Health Assessments, Office Visits and Modifier 25, Oh My!

Many providers find coding Preventive Medicine (Health Assessments) and Office Visits very confusing. In fact, many feel that it is not worth it. It seems simple enough, an established 34-year-old male patient comes in for their annual health assessment and also have other conditions like HTN, Diabetes Mellitus and Hyperthyroidism that were addressed. Why shouldn't I be able to use a Preventive Medicine code (99395) with at least a low-level established patient visit (99213) and modifier 25?

Well your partially right. See, a Health Assessment is.... well exactly that. It is an assessment of your patients overall health. The extent and focus of the services will largely depend on the age of the patient. When a provider conducts a health assessment it is expected that the provider will chart a comprehensive age and gender appropriate history /exam. At this time I would like to explain the term "comprehensive". As you may be aware, Office visits have Comprehensive history and exams too. However, Comprehensive in a Health Assessment (99381-99397) is not synonymous with comprehensive exam in an office visit (99201-99215). Meaning, the Nature of the presenting problem dictates the elements in your history, exam and medical decision-making for office visits. In other words, if a patient presents for a splinter on a finger, a comprehensive history and exam should not have to be attained to gather the information, and the medical decision-making should only show the necessary treatment for removing a splinter (Always remember medical necessity). Other important facts about health assessment are anticipatory guidance, risk factor reduction interventions or counseling, and management of insignificant problems.

So, what should you do when you have a patient with an acute condition (chest pain) and/or chronic condition (HTN) presenting for an annual Health Assessment?

You should take a comprehensive history, comprehensive exam and order proper laboratory/diagnostic procedure. Now lets take a look at the acute and/or chronic conditions. Providers should ask themselves if the condition is requiring work up that is over and beyond their usual. Remember, documentation guidelines are not the same for health assessment. In other words, Health Assessments does not rely on a chief complaint or a history of presenting illness. Also, a health assessment is not problem oriented. Health Assessments rely on a comprehensive ROS (Review of Systems), a comprehensive PFSH and a comprehensive assessment of risk factors. Since you already documented a comprehensive history and exam, this would be considered overlapping. Therefore, the E/M reported for the problem visit (99201-99215) should be based on additional work performed by the provider in determining the best course of action in treating this problem.

Ask yourself, can this condition stand on its own? Is this condition significant enough to have its own encounter?

When using an office visit code (99201-99215) with a health assessment (99381-99397), a modifier 25 should be used to show the separately identifiable service that was performed within the annual exam.

Modifier point: Modifier 25 is used to show a significant, separately identifiable evaluation and management, service by the same physician on the same day of the procedure or other service. This modifier can only be appended with an E/M code.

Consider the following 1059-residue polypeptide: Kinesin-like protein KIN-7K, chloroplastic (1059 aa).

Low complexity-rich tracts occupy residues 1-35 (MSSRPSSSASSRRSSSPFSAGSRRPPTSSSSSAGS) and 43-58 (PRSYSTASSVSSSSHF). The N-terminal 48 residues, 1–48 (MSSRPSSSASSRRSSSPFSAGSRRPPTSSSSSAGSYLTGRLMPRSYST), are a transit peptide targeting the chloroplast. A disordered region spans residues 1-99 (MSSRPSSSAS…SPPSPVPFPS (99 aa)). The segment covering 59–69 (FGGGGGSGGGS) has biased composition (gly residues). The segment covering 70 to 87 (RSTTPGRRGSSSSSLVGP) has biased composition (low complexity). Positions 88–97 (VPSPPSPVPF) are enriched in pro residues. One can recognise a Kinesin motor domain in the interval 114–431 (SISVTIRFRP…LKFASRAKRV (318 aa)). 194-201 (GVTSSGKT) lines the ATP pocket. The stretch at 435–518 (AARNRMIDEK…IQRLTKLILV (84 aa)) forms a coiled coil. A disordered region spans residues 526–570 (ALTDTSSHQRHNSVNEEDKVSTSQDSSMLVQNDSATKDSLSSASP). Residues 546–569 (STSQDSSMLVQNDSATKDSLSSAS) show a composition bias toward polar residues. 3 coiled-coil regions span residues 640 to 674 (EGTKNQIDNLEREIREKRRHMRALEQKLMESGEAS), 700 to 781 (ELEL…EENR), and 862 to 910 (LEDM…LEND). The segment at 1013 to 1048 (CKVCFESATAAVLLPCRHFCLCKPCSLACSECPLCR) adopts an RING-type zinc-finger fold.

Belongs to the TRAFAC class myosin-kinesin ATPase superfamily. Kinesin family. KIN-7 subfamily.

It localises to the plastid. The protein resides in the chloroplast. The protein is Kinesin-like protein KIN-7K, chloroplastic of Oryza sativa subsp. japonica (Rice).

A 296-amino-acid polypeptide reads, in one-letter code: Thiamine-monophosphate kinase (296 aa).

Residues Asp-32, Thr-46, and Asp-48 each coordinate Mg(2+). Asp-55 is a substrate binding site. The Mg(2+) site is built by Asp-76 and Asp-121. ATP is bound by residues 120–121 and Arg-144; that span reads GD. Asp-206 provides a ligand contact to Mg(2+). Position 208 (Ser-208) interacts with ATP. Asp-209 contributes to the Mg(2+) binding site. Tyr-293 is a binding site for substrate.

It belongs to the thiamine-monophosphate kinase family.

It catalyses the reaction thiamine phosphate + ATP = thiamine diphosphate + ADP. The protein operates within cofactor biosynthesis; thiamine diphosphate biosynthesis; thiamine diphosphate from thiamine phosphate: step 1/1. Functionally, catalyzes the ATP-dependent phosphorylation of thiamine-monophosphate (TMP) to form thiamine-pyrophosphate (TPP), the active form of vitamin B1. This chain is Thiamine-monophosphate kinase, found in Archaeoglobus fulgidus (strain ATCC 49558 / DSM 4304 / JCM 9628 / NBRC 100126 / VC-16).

Preventive Medicine Example:

34-year-old male comes in for routine annual visit. Patient is also noted to have HTN. HTN is stable w/ diet and medication. Patient has no complaints. A comprehensive history and exam is taken. Provider orders labs and tells patient to continue with current medication.

S: Patient here for annual follow-up. Patient has HTN. No complaints.

No f/c, chest pain, dyspnea, blurry vision, sore throat, n/v, allergies, lymph abnormalities, thyroid problems, urinary incontinence,

Medical hx: HTN

Family hx: father has DM

Social: non smoker, social drinker, married

O: 130/70, 96.7

HEENT: anicteric sclera, ENT: normal

Cardio: normal RRR

Lungs: Clear to Auscultation

Ext: good ROM, no abrasion, no edema, skin tight

Neck: no lad

Neuro: A&O x3,

GI: soft nontender, normal BS

Gu: Normal

Anticipatory guidance discussed about exercise and medication. Patient indicates understanding

Assessment: health checkup,HTN

Plan: Continue meds as ordered.

Dx(s): V70.0, 401.9

CPT: 99395

Preventive Medicine with office visit example:

52-year-old established patient presents for an annual exam. When you ask about his current complaints, he mentions that he has had mild chest pain and a productive cough over the past week and that the pain is worse on deep inspiration. No f/c, dyspnea on exertion, n/v. Remember, you are going to document additional history to support the exacerbated condition. Your exam is going to still comprehensive for the health assessment with extra documentation of the affected area(s) (Cardiovascular and Respiratory). An EKG and chest X-ray is ordered and reviewed. Your final diagnosis is acute bronchitis and chest pain.

Assessment: health checkup, Acute Bronchitis, Chest pain

Plan: Medication for Acute Bronchitis is prescribed.

Dx(s): V70.0, 466.0

CPT: 99397 (Health Assessment)

99213(Problem visit) -25 (Significant, separately identifiable service by same provider on same day)

93000 (EKG)

71020 (Chest xray, PA and lateral)

Please note, the above cases are examples only. As with all documentation, providers should always report the correct level of service by the documented history, exam and medical decision making. To find more examples of using preventive medicine codes with and without office visits, go to your respective medical societies; AAFP, ACOG, etc... They are ALWAYS a great resource for information!

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